This photo from 1922 shows The Harvest King setting sail to Anacortes from Sidney. (Courtesy of Sidney Museum and Archives)

Officials concerned for future of Vancouver Island-Washington State ferry link

116,000 passengers travelled on the Sidney-Anacortes route during its nine-month operation last year

Civic officials on both sides of the border are concerned about the future of an American ferry linking Vancouver Island Washington State.

Sidney Mayor Cliff McNeil-Smith warns of economic consequences for both ends of the ferry route between Sidney and Anacortes, WA if the state does not fund a second vessel for the route.

The proposed budget before the Washington State legislature maintains full funding for the ferry MV Chelan, but currently lacks repair funding for the Elwha, one of two vessels in the fleet Washington State Ferries (WSF) certified for the international crossing, along with the Chelan.

If WSF retires the 53-year-old Elwha with its long history of repairs, the Chelan would remain the only vehicle certified to make the international crossing, a situation that would threaten the reliability of service between the two communities. If the Chelan were to break down, WSF would lack a back-up vessel.

A second issue concerns the possibility that WSF may press the Chelan into service on domestic routes in case other vessels break down. According to published reports in Washington State media, WSF needs 19 vessels to run its summer routes and at least two WSF ferries out for maintenance at any given time. If the Elwha were to retire, WSF would be down to 21 vessels. Washington State has funded a new vessel, a hybrid-electric ferry, but it won’t be available until 2023, according to published reports.

RELATED: Washington State Ferries to suspend service to Sidney for almost a month

McNeil-Smith said he has been in discussions with Mayor Laurie Gere from Sidney’s sister city of Anacortes. “The sustainability of the ferry route is an enormous concern to both of our communities from a tourism and economic standpoint,” he said.

Just over 116,000 passengers travelled on the route during its nine-month operation last year, with a five per cent increase in vehicle passengers and an eight per cent increase in foot passengers. These figures are significant for the tourism business in Sidney and the region, McNeil-Smith said, adding that generations of families, friends, businesses and tourists have relied on this service since its start 99 years ago. Sidney also receives just over $250,000 in ferry terminal lease payments and direct municipal taxes.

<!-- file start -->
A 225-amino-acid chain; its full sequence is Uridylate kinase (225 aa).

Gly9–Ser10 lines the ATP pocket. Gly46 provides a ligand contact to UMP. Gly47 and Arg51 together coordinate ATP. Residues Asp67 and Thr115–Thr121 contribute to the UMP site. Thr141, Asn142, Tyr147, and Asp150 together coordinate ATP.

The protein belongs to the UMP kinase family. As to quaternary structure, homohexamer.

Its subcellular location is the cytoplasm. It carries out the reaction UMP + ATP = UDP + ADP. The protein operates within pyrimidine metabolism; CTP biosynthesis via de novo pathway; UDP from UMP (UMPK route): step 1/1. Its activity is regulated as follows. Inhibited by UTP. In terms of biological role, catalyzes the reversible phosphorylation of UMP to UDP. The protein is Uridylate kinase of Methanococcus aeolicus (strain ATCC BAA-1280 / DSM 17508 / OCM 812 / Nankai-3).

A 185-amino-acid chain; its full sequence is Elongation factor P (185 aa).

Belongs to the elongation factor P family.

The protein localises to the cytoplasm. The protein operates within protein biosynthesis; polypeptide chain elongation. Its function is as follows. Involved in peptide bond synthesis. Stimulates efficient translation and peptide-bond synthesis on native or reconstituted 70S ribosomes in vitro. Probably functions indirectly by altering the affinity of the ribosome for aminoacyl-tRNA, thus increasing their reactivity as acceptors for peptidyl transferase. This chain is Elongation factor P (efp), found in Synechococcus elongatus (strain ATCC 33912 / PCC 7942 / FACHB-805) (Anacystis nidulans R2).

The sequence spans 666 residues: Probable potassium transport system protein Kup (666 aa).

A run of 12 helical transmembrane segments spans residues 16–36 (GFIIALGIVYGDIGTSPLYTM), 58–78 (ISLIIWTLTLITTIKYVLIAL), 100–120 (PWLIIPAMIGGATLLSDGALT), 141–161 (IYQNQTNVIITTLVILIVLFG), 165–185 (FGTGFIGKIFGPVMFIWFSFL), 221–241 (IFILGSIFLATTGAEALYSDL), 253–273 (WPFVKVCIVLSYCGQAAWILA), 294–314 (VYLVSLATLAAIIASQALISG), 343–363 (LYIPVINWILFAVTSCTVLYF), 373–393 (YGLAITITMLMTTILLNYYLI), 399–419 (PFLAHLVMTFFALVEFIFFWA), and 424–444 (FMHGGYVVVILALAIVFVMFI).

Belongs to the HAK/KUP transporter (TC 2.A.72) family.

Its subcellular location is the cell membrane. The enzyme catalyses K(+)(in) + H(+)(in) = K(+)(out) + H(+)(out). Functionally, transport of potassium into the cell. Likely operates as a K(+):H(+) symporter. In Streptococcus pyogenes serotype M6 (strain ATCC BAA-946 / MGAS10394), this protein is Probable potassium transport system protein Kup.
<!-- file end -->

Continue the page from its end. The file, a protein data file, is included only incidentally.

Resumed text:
McNeil-Smith said he and Gere have been in touch with WSF, as well as elected officials in Washington State to express their respective concerns.

McNeil-Smith said WSF has told the municipality that completion of Washington State budgets will be finalized in early March and Sidney is keeping an eye on the situation. “WSF will then confirm the level of service to be provided,” he said, adding that local representatives on the local and federal levels are aware of the situation.

Ferry service between Anacortes and Sidney resumes Sunday, March 29 with a ceremony featuring elected officials from both sides.

“We are doing it for the 99th time this year, and look forward to celebrating 100 years next year,” he said.

“The best outcome is that the budgets are approved as per WSF’s request [for two vessels] and that they can provide the level of service that they want to with the Chelan, that there is a minimum of disruption to that service through the season.”


Like us on Facebook and follow @wolfgang_depner

wolfgang.depner@peninsulanewsreview.com

Get local stories you won't find anywhere else right to your inbox.
Sign up here

Comments are closed

Just Posted

Crash causes injuries, traffic tie-ups in downtown Nanaimo

Accident happened Friday at 12:15 p.m. at Terminal Avenue and Comox Road

Gabriola skatepark project gets $567,000 infrastructure grant

Federal and provincial governments providing money for Huxley Park amenities

B.C. Supreme Court dismisses claim against Island Corridor Foundation

Snaw-Naw-As (Nanoose) First Nation was seeking return of reserve land as railway sits unused

LETTER TO THE EDITOR: Council’s special-interest projects boosting property taxes too high

City council should keep in mind its core services when budgeting, says letter writer

Colour and culture being painted onto plaza stairs in downtown Nanaimo

City commissions Humanity in Art muralists for ‘artistic intervention’ project

UPDATE: Military reservist facing 22 charges after allegedly ramming gates at Rideau Hall

The man, who police have not yet officially identified, will be charged with multiple offences

Alberta health minister orders review into response after noose found in hospital in 2016

A piece of rope tied into a noose was found taped to the door of an operating room at the Grande Prairie Hospital in 2016

B.C.’s major rivers surge, sparking flood warnings

A persistent low pressure system over Alberta has led to several days of heavy rain

B.C.’s Indigenous rights law faces 2020 implementation deadline

Pipeline projects carry on as B.C. works on UN goals

‘Mind boggling’: B.C. man $1 million richer after winning Lotto 6/49 a second time

David O’Brien hopes to use his winnings to travel and of course keep playing the lottery

White-throated sparrows have changed their tune, B.C. study unveils

Study marks an unprecedented development scientists say has caused them to sit up and take note

B.C. teacher loses licence after sexual relationships with two recently-graduated students

The teacher won’t be allowed to apply for a teaching certificate until 2035

Lower Mainland teacher facing child pornography charges

Elazar Reshef, 52, has worked in the Delta School District

All community COVID-19 outbreaks declared over in B.C.

Abbotsford manufacturer cleared by Dr. Bonnie Henry

Most Read